In order to command well, we should know how to submit. He who submits with good grace will eventually become worthy of command.
- Cicero, On the Laws.
There was a post on the osr subreddit the other day asking about the caller. This post is an elaboration of my comments on that post.
In what seems to be my idiom lately, I decided to go have a look at what OD&D and 1e said about the caller, and was a bit surprised at what I found.
OD&D makes only a brief mention of the caller on page 12-13 of Book 3, where there is a dialogue between the DM and the caller, in which the caller describes a series of actions the party takes during exploration.Curiously, none of the other players say anything.
AD&D 1e largely replaces the term "caller" with "leader". A dialogue demonstrating exploration on pages 97-100 of the 1e DMG does include separate voices for Leader Character (LC) and Other Characters (OC). The OC voice seems to do a fair bit of asking questions of the DM, undertaking combat actions, and in a few cases undertaking independent actions when separated from the party. There is also a note after one of the LC's proposals ("The other players concur") which indicates that this dialogue is perhaps not intended to capture the full discussion at the table, just what passes between the DM and players (but on the other hand, there are also lines that are more or less just other characters agreeing to a plan proposed by the leader, so the text is somewhat inconsistent). The LC does seem to have a very active role in proposing courses of action.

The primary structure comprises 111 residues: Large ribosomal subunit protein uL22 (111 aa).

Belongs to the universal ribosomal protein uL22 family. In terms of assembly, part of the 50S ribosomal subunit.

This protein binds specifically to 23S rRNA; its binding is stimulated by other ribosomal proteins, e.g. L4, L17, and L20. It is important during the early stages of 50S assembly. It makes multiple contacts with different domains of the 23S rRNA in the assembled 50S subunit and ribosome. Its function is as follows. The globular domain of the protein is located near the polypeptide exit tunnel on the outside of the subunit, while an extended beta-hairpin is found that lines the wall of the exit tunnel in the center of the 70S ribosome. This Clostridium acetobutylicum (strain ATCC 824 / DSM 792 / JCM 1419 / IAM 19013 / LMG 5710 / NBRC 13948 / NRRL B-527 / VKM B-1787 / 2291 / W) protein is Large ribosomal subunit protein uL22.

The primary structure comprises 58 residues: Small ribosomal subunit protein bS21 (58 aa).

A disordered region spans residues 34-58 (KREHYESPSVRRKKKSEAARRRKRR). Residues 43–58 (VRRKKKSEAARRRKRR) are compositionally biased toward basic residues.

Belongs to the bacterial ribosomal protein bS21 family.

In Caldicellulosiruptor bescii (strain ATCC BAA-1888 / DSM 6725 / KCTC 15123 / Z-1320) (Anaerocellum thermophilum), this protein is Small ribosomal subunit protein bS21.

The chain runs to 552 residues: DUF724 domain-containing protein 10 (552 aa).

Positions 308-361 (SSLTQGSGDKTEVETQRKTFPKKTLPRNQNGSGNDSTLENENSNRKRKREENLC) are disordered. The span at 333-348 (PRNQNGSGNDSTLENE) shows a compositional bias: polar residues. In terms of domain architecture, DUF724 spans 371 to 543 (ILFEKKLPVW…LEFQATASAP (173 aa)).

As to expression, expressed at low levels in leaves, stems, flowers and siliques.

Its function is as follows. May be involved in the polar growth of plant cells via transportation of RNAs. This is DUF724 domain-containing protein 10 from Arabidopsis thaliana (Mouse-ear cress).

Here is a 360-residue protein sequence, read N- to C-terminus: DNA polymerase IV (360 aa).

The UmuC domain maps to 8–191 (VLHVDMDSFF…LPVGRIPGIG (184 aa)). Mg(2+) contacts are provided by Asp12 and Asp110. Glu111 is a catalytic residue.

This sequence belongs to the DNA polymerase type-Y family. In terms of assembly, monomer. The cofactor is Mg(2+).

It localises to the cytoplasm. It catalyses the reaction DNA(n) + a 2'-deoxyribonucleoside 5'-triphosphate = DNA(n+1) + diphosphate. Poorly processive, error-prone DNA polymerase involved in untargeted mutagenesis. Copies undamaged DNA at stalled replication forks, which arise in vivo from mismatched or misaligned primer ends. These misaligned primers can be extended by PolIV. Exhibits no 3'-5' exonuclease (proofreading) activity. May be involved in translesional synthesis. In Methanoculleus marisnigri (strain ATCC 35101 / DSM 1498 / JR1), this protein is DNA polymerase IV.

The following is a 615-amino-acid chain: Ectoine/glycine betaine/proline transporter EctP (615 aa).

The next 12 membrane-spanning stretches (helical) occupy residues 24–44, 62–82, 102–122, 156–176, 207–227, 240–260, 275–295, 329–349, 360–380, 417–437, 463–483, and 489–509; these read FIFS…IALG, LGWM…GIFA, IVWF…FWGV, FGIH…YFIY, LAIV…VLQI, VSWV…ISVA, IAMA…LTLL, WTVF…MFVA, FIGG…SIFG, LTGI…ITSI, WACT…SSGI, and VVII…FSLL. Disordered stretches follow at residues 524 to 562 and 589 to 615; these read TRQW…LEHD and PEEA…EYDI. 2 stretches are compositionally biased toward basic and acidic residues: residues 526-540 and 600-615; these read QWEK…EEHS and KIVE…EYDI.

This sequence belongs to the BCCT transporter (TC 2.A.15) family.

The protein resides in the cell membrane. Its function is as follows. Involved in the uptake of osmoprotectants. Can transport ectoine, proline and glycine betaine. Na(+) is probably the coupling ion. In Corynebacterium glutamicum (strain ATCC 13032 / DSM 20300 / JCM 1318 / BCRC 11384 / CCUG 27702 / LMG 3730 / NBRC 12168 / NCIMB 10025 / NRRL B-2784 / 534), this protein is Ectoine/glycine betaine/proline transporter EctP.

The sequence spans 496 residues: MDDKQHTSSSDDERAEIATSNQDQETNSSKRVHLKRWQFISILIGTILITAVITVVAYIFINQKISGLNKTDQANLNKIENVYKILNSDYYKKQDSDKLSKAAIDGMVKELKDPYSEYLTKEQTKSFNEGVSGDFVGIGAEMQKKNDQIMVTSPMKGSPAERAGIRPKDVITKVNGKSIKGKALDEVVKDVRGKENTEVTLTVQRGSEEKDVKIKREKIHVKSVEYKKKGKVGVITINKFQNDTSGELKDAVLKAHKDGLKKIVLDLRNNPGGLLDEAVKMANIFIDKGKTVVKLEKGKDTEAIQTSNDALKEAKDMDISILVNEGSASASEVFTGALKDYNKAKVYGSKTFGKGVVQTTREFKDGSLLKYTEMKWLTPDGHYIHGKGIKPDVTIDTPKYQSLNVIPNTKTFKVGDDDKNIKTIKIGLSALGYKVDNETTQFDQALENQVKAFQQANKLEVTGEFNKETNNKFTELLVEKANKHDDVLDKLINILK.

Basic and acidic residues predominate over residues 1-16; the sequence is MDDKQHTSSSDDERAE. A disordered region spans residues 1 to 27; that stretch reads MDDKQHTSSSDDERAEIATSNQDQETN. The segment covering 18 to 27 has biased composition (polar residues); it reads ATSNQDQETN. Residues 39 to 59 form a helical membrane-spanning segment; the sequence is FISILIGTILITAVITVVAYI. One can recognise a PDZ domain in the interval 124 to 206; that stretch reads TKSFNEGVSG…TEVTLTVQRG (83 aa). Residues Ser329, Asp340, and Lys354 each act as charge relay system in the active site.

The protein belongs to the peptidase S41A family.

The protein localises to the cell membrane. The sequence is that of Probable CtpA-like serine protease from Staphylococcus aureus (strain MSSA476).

The 1e PHB also makes a few mention of party leaders. The heading "Obedience" on page 106 notes,
The leader and caller of a party might order one course of action while various players state that their characters do otherwise. Your DM will treat such situations as confused and muddled, being certain to penalize the group accordingly.
(emphasis mine). It is foreign indeed to modern gaming sensibilities for any player to
give orders to the party as a whole. I have often thought of callers
as sort of like the chairman of a committee, responsible for keeping the party moving coherently, but perhaps "elected
expedition captain" is closer to the original role. Maybe "caller" is meant as in "shot-caller".
This doesn't seem like something that would work well with the sort of people I have historically gamed with - contrarian engineers suspicious of all authority, who can't take orders even from the people paying them without arguing (to be fair, a big part of the job is figuring out which orders are impossible and pushing back on them). But it probably worked for some sort of player, once - but what sort? And then I remembered that I had read of a game at West Point that used a caller in very much this commanding style (with a second-in-command even, I believe).
Maybe, like careful dungeoncrawling and Tucker's Kobolds, this commanding way of playing the caller comes out of the American experience in Vietnam, where a broad cross-section of men were exposed to giving and receiving orders as a consequence of the draft. And like careful dungeoncrawling and Tucker's Kobolds, maybe its decline in the '80s reflects the spread of the game beyond its original audience of historical wargamers and veterans.